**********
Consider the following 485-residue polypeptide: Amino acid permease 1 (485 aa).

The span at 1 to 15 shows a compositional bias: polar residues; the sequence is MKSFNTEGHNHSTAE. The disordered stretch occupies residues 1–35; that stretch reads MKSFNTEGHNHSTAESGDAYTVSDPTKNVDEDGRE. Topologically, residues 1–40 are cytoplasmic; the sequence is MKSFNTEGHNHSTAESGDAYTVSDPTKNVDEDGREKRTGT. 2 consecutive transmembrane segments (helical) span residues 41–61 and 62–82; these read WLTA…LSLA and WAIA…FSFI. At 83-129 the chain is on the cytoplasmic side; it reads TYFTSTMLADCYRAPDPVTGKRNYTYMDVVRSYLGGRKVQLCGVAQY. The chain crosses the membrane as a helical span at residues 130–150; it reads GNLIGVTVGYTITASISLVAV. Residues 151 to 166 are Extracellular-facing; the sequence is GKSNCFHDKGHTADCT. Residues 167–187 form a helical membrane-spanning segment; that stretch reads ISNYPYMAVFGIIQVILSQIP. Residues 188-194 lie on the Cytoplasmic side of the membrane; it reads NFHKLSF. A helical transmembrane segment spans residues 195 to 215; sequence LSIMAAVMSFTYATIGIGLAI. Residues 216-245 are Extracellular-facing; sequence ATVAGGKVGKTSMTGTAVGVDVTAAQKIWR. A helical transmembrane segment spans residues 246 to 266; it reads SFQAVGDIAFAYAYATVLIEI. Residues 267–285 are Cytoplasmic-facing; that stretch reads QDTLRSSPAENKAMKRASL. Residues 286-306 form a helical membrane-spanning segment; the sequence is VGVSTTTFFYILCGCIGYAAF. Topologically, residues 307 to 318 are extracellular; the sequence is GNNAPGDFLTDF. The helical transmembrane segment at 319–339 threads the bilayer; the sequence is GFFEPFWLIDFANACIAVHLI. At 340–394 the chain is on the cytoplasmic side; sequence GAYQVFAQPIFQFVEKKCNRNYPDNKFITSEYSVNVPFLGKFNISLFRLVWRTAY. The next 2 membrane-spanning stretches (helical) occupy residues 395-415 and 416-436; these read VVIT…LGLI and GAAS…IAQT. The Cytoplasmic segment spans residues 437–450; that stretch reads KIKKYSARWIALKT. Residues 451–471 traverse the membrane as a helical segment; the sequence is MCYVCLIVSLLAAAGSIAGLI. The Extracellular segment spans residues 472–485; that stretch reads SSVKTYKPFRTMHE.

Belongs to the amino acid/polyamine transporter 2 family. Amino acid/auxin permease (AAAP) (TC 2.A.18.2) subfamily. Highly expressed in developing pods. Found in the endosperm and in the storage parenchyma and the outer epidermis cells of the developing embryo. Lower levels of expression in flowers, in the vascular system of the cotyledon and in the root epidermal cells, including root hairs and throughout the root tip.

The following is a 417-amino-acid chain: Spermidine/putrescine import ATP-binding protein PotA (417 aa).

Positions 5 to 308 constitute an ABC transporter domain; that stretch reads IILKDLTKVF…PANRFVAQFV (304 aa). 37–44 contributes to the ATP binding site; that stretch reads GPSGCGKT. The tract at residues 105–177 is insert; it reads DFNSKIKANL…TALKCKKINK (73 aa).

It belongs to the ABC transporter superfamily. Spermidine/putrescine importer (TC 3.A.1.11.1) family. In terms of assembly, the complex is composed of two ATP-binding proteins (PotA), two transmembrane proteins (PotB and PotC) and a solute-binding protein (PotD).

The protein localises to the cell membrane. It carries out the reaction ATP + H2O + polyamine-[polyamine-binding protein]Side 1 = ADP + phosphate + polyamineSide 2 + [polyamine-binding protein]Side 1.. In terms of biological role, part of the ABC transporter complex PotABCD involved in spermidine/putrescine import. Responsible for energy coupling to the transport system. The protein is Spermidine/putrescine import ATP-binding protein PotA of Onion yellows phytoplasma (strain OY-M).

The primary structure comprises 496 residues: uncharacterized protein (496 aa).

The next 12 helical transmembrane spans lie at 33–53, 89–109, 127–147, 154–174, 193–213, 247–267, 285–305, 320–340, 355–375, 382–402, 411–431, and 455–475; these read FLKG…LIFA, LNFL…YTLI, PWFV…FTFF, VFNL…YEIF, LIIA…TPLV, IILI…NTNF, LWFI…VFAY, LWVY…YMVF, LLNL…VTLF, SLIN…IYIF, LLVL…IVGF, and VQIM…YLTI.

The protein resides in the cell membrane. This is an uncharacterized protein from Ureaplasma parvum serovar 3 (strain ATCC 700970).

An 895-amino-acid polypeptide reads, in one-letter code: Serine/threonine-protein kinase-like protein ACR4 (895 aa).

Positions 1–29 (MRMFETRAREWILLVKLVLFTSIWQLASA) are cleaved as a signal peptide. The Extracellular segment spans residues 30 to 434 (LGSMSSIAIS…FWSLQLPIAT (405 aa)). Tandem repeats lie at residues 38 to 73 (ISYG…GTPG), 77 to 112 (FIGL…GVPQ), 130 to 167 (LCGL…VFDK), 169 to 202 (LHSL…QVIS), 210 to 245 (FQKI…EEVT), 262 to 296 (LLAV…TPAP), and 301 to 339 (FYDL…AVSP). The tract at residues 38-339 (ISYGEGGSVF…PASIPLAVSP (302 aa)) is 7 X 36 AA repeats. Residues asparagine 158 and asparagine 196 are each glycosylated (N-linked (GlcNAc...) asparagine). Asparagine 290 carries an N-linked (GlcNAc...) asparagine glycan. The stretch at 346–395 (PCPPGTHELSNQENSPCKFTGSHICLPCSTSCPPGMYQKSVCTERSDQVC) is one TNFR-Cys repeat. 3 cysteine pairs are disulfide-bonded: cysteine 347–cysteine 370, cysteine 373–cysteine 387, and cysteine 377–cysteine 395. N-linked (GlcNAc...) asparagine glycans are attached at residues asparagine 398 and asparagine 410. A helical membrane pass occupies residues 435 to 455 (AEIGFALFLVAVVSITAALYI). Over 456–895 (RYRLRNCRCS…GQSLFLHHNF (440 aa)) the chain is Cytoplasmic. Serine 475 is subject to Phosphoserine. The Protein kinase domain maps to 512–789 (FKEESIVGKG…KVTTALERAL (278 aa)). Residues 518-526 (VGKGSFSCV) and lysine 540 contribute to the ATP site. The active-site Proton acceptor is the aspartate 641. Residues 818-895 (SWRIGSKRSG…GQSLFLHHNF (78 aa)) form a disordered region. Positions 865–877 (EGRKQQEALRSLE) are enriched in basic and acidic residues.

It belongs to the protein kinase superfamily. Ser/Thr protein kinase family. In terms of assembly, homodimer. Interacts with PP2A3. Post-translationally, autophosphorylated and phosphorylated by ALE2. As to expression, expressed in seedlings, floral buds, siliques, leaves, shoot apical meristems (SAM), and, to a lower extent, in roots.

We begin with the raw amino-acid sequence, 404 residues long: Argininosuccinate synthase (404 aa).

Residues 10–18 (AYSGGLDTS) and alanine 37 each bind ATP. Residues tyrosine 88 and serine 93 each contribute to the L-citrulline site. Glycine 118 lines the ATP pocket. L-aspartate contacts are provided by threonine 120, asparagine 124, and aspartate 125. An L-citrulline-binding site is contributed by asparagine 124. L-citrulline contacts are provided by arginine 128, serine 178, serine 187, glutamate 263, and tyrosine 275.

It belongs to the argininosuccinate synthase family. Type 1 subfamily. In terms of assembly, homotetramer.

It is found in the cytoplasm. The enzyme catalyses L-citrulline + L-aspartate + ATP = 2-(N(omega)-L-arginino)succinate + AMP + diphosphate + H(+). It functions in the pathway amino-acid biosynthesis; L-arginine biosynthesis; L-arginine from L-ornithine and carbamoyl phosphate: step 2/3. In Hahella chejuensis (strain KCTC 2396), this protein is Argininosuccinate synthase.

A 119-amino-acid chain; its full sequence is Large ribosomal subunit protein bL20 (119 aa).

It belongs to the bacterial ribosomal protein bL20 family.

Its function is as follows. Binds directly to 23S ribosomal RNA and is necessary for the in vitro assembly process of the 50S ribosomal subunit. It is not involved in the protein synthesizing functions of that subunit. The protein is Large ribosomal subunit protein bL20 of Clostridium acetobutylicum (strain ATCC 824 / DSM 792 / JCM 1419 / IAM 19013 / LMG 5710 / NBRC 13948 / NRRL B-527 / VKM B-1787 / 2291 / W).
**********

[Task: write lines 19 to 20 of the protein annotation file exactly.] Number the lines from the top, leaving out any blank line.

It belongs to the bacterial ribosomal protein bL20 family.

Its function is as follows. Binds directly to 23S ribosomal RNA and is necessary for the in vitro assembly process of the 50S ribosomal subunit. It is not involved in the protein synthesizing functions of that subunit. The protein is Large ribosomal subunit protein bL20 of Clostridium acetobutylicum (strain ATCC 824 / DSM 792 / JCM 1419 / IAM 19013 / LMG 5710 / NBRC 13948 / NRRL B-527 / VKM B-1787 / 2291 / W).